Ballot Access Inclusion Bill Lawsuit

On February 7, 2019, a press conference was held at the Minnesota State Capitol to announce proposed legislation to reform outdated statutes that prevent Minor Party (or ‘third party’) candidates from getting on ballots. Access to the ballot for state offices should be an equal process for all parties both Major and Minor. We demand changes to the statutes that penalize you by placing barriers and limitations upon your choices.

The most pressing and crucial change include rewording the Candidate Nominating Petition to remove the signer oath penalty, which threatens felony perjury if you intend to vote in the Primary. While it hasn’t happened yet, this could provide legal cover to fine and imprison dissent.

Prior to our first lawsuit in 2019 we crafted and took reform bills to the Minnesota legislature that we are still pushing (originally SF752/HF708 in 2019/2020, which became SF2167/HF1775 in 2021/2022).  In 2020 there was hearing but not a vote! That happens when a committee chair wants to kill a bill before it gets to the floor. Our proposals were written by a Republican Senator, a Democrat Representative, and were endorsed by all other Minor parties.

Being denied a vote on a bill to correct statutes that we believe violate our 1st and 14th Amendments, the Libertarian Party of Minnesota filed the first in what could be a series of lawsuits against the State of Minnesota, with the aide of Minneapolis firm Mohrman, Kaardal & Erickson, P.A. We will challenge the arbitrary and capricious restraints and threats to ‘third party’ candidates. Item #1 is the signer oath, to be followed by expanding the signature collection window (past 14 days), to be followed by the percent rule for government granted and funded party privileges.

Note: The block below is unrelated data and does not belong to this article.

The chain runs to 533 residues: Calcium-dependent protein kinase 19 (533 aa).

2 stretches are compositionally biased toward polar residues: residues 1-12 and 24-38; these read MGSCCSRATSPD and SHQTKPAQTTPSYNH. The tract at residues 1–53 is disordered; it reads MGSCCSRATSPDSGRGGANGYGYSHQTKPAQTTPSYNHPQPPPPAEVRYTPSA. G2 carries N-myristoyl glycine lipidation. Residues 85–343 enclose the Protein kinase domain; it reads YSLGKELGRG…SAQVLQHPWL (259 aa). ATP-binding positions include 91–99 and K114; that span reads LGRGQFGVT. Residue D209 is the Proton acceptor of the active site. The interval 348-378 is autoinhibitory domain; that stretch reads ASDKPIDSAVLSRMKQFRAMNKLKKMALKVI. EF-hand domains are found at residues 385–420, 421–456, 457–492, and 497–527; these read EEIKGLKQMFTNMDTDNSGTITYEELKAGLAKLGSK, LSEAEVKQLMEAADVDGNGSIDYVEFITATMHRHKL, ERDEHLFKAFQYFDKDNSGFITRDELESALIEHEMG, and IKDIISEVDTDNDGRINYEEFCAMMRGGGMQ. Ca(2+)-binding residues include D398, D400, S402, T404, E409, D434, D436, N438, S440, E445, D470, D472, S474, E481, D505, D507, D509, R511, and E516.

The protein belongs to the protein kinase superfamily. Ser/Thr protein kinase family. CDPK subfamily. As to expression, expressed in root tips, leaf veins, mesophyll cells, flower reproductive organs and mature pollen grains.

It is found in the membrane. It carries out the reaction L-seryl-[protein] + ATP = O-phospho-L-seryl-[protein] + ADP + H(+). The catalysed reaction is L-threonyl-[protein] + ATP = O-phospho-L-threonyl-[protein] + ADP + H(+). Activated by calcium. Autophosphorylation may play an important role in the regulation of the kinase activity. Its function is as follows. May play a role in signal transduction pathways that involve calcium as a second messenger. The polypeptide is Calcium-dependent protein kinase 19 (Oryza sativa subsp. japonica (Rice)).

The state should not be allowed to stop voices that aren’t in power, simply because they do not align with their pre-existing ideologies. As LPMN attorney Erick Kaardal says, “Major parties are not the only voices of the people in Minnesota.”

The original complaint was against county elections officials, which quickly elevated to the office of the Secretary of State. The case was heard in US District Court in Minneapolis on May 19, 2020 as case #19-cv-2322. The S.O.S. motion to dismiss was granted. In the oral argument the State’s attorney commented that the oath is meaningless and has never been used against a signer, which begs the question why is it there to begin with, complimented by threat of felony perjury? The LPMN appealed this ruling to the US Court of Appeals.

The Eighth Circuit for the US Court of Appeals declared that our complaint had merit and decided to hear our appeal in St. Louis on June 16, 2021. The new federal case number became #20-2244 with the Minnesota Attorney General’s office defending. The 8th Circuit ruled to uphold the lower courts dismissal, with a short opinion that a claim was not stated. Which is baloney, and not an assessment of the matter at hand. So the LPMN is once again appealing, to the last place we can.

A legal filing was made to the Supreme Court of the United States in the month of December, 2021. It will take months to get a response from SCOTUS on whether they will hear this case or not in 2022 versus letting the previous rulings stand. Stay tuned.

Regardless, we will keep challenging these unfair statutes. You can support these efforts by donating to the LPMN Legal Fund.

Original Lawsuit: case #19-cv-2312
Defendants motion to dismiss: #19-cv-2322
US District court ruling to award dismissal: #19-cv-2322
Plaintiff’s appeal brief: case #20-2244
Defendant’s response brief: #20-2244
8th Circuit court ruling to uphold dismissal: #20-2244

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